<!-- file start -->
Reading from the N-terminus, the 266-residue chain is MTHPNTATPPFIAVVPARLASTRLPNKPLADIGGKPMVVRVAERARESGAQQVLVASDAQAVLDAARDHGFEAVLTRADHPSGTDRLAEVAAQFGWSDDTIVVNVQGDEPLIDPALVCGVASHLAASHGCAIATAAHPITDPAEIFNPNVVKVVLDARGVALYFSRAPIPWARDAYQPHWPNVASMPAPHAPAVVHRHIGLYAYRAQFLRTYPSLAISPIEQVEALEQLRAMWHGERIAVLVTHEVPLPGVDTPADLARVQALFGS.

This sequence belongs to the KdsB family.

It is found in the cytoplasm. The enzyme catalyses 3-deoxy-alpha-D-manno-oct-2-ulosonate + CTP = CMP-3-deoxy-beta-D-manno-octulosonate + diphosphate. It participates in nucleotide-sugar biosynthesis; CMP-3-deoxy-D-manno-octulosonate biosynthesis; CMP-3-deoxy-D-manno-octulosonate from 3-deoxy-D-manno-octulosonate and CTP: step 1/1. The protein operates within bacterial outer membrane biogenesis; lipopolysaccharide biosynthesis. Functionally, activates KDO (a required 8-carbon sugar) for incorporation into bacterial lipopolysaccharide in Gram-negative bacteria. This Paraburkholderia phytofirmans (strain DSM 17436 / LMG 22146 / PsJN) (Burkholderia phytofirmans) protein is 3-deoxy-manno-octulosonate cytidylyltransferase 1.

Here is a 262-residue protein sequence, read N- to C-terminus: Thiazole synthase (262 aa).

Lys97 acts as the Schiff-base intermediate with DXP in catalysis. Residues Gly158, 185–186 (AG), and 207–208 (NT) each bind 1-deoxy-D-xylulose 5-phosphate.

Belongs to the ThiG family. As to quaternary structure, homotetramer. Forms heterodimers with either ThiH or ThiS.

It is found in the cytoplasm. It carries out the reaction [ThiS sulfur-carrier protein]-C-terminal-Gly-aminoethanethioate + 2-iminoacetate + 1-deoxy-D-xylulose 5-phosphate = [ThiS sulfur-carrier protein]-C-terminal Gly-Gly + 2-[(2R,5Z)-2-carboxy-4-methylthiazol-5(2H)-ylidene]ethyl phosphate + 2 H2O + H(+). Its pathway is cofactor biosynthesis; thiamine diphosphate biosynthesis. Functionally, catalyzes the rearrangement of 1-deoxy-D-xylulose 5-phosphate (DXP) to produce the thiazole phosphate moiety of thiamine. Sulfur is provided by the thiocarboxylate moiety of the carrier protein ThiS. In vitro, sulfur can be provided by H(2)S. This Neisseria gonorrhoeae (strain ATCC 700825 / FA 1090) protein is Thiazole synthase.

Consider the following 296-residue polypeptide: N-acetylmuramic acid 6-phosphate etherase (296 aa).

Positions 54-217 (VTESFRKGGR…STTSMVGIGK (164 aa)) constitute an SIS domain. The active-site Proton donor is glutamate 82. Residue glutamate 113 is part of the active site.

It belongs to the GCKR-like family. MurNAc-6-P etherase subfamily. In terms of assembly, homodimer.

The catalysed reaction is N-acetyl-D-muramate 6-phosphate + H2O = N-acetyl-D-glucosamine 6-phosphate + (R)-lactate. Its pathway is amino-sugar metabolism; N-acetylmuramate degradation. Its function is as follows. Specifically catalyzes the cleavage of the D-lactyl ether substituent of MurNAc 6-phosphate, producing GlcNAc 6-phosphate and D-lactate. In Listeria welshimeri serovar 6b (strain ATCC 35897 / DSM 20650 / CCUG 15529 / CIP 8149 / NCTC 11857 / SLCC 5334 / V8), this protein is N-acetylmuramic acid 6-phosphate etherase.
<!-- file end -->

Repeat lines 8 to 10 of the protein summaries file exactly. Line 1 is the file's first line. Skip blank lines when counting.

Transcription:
Consider the following 296-residue polypeptide: N-acetylmuramic acid 6-phosphate etherase (296 aa).

Positions 54-217 (VTESFRKGGR…STTSMVGIGK (164 aa)) constitute an SIS domain. The active-site Proton donor is glutamate 82. Residue glutamate 113 is part of the active site.

It belongs to the GCKR-like family. MurNAc-6-P etherase subfamily. In terms of assembly, homodimer.